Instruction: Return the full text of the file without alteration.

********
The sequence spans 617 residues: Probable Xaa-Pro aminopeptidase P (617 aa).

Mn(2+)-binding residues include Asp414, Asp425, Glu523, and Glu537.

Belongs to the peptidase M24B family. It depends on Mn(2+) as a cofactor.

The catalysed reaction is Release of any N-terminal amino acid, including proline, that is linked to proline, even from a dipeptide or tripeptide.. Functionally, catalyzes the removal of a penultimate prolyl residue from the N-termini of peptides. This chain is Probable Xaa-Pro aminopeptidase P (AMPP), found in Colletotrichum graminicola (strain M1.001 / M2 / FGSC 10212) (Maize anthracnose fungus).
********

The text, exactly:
The sequence spans 617 residues: Probable Xaa-Pro aminopeptidase P (617 aa).

Mn(2+)-binding residues include Asp414, Asp425, Glu523, and Glu537.

Belongs to the peptidase M24B family. It depends on Mn(2+) as a cofactor.

The catalysed reaction is Release of any N-terminal amino acid, including proline, that is linked to proline, even from a dipeptide or tripeptide.. Functionally, catalyzes the removal of a penultimate prolyl residue from the N-termini of peptides. This chain is Probable Xaa-Pro aminopeptidase P (AMPP), found in Colletotrichum graminicola (strain M1.001 / M2 / FGSC 10212) (Maize anthracnose fungus).